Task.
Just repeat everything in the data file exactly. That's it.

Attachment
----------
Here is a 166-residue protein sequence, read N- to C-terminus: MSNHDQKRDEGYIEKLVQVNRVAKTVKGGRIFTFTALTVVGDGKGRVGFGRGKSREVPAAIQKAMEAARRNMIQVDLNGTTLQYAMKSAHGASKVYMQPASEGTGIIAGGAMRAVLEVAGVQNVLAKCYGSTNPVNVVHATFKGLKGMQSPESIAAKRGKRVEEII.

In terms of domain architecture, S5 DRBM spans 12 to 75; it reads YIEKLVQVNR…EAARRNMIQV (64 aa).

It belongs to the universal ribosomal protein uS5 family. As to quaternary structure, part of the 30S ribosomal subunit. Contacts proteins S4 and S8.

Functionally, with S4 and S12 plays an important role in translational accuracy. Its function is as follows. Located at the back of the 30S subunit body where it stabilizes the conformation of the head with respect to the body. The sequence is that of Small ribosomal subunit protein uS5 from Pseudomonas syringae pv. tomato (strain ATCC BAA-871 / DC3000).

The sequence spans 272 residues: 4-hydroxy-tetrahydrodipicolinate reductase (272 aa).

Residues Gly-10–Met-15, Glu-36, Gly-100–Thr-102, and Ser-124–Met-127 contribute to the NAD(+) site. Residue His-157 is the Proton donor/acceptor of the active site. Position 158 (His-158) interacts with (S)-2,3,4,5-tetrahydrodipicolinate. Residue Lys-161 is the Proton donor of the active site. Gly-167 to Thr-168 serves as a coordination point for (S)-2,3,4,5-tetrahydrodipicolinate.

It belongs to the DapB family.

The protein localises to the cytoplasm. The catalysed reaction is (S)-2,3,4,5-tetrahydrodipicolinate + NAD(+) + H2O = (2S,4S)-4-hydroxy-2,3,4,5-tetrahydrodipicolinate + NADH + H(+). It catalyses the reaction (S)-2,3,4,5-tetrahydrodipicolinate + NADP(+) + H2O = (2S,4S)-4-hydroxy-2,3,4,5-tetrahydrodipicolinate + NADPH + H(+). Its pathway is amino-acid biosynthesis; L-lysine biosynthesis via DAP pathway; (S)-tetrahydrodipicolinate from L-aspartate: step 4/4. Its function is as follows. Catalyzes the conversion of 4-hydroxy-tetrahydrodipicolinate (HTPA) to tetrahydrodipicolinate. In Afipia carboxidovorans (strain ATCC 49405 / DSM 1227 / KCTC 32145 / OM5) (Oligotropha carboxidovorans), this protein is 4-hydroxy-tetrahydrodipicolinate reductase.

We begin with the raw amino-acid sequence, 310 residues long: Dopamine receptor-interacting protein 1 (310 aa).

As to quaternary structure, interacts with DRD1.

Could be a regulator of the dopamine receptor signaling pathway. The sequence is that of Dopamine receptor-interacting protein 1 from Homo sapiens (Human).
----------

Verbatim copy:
Here is a 166-residue protein sequence, read N- to C-terminus: MSNHDQKRDEGYIEKLVQVNRVAKTVKGGRIFTFTALTVVGDGKGRVGFGRGKSREVPAAIQKAMEAARRNMIQVDLNGTTLQYAMKSAHGASKVYMQPASEGTGIIAGGAMRAVLEVAGVQNVLAKCYGSTNPVNVVHATFKGLKGMQSPESIAAKRGKRVEEII.

In terms of domain architecture, S5 DRBM spans 12 to 75; it reads YIEKLVQVNR…EAARRNMIQV (64 aa).

It belongs to the universal ribosomal protein uS5 family. As to quaternary structure, part of the 30S ribosomal subunit. Contacts proteins S4 and S8.

Functionally, with S4 and S12 plays an important role in translational accuracy. Its function is as follows. Located at the back of the 30S subunit body where it stabilizes the conformation of the head with respect to the body. The sequence is that of Small ribosomal subunit protein uS5 from Pseudomonas syringae pv. tomato (strain ATCC BAA-871 / DC3000).

The sequence spans 272 residues: 4-hydroxy-tetrahydrodipicolinate reductase (272 aa).

Residues Gly-10–Met-15, Glu-36, Gly-100–Thr-102, and Ser-124–Met-127 contribute to the NAD(+) site. Residue His-157 is the Proton donor/acceptor of the active site. Position 158 (His-158) interacts with (S)-2,3,4,5-tetrahydrodipicolinate. Residue Lys-161 is the Proton donor of the active site. Gly-167 to Thr-168 serves as a coordination point for (S)-2,3,4,5-tetrahydrodipicolinate.

It belongs to the DapB family.

The protein localises to the cytoplasm. The catalysed reaction is (S)-2,3,4,5-tetrahydrodipicolinate + NAD(+) + H2O = (2S,4S)-4-hydroxy-2,3,4,5-tetrahydrodipicolinate + NADH + H(+). It catalyses the reaction (S)-2,3,4,5-tetrahydrodipicolinate + NADP(+) + H2O = (2S,4S)-4-hydroxy-2,3,4,5-tetrahydrodipicolinate + NADPH + H(+). Its pathway is amino-acid biosynthesis; L-lysine biosynthesis via DAP pathway; (S)-tetrahydrodipicolinate from L-aspartate: step 4/4. Its function is as follows. Catalyzes the conversion of 4-hydroxy-tetrahydrodipicolinate (HTPA) to tetrahydrodipicolinate. In Afipia carboxidovorans (strain ATCC 49405 / DSM 1227 / KCTC 32145 / OM5) (Oligotropha carboxidovorans), this protein is 4-hydroxy-tetrahydrodipicolinate reductase.

We begin with the raw amino-acid sequence, 310 residues long: Dopamine receptor-interacting protein 1 (310 aa).

As to quaternary structure, interacts with DRD1.

Could be a regulator of the dopamine receptor signaling pathway. The sequence is that of Dopamine receptor-interacting protein 1 from Homo sapiens (Human).